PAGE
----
Did Claire’s sister and her husband play any part in their own marriage breakdown? Was it simply that Claire hadn’t always welcomed her former brother-in-law into her home because she (quite rightly by the sound of it) didn’t trust him?

Was it just Claire’s fault? Could Claire be generous in sharing out the responsibility pie? I asked her facetiously whether anyone else had been in her sister’s marriage other than just Claire. She found that quite funny, but she got the point. I asked her to practise sharing out the ‘pie’ when thinking about all the things in her life she felt largely responsible for.

Next, we can consider how people see themselves and what they expect.

3. Examine client expectations

Expectations shape life experience.

We can only be disappointed, shocked, or delightedly surprised if we were expecting something else.

The feeling of disappointment is a real opportunity for self-knowledge. When people disappoint themselves or are disappointed by others, we can ask: What exactly was the expectation? The answer to that question tells us how the person feels life should be.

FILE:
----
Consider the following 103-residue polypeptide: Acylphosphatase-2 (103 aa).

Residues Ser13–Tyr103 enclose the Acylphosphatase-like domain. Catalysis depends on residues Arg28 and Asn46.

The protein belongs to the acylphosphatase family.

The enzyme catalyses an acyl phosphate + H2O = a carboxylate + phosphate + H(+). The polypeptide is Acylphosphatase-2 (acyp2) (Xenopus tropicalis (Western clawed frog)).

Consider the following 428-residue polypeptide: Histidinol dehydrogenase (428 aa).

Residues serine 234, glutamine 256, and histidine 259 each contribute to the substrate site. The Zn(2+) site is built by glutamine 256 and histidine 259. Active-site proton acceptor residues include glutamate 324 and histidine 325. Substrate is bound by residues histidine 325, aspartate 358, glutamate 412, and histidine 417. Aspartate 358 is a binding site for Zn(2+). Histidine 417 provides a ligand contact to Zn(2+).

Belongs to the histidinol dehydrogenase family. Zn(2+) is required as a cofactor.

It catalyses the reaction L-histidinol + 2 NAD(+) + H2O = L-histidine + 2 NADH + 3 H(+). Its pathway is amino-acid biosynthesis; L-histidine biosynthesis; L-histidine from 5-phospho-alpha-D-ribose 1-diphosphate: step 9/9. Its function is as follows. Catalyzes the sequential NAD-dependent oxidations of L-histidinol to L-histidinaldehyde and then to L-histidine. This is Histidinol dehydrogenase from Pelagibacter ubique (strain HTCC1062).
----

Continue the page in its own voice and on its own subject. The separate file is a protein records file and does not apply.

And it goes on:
Sometimes we all need to relax our expectations to see what is actually there. To do that we may need to be calm and also examine our own expectations.

What do your clients expect from themselves? And what do they expect from others? Are these expectations reasonable?

Continual disappointment in oneself or others, or gratitude for any crumb of decency from others, may tell us more about what we are like than how ‘life is treating’ us.

I asked Claire what she felt she should be like. “I like to do things perfectly”, she told me. “I do have very high standards for myself.” Maladaptive perfectionism can cause people real problems.

But it seems that Claire only had these rigid expectations of herself, not of others. In fact, she had low expectations of other people. If a mutual endeavour didn’t work out the way she had decided it must work out, she would take it exclusively upon her own head. ‘My fault’, not ‘our fault’.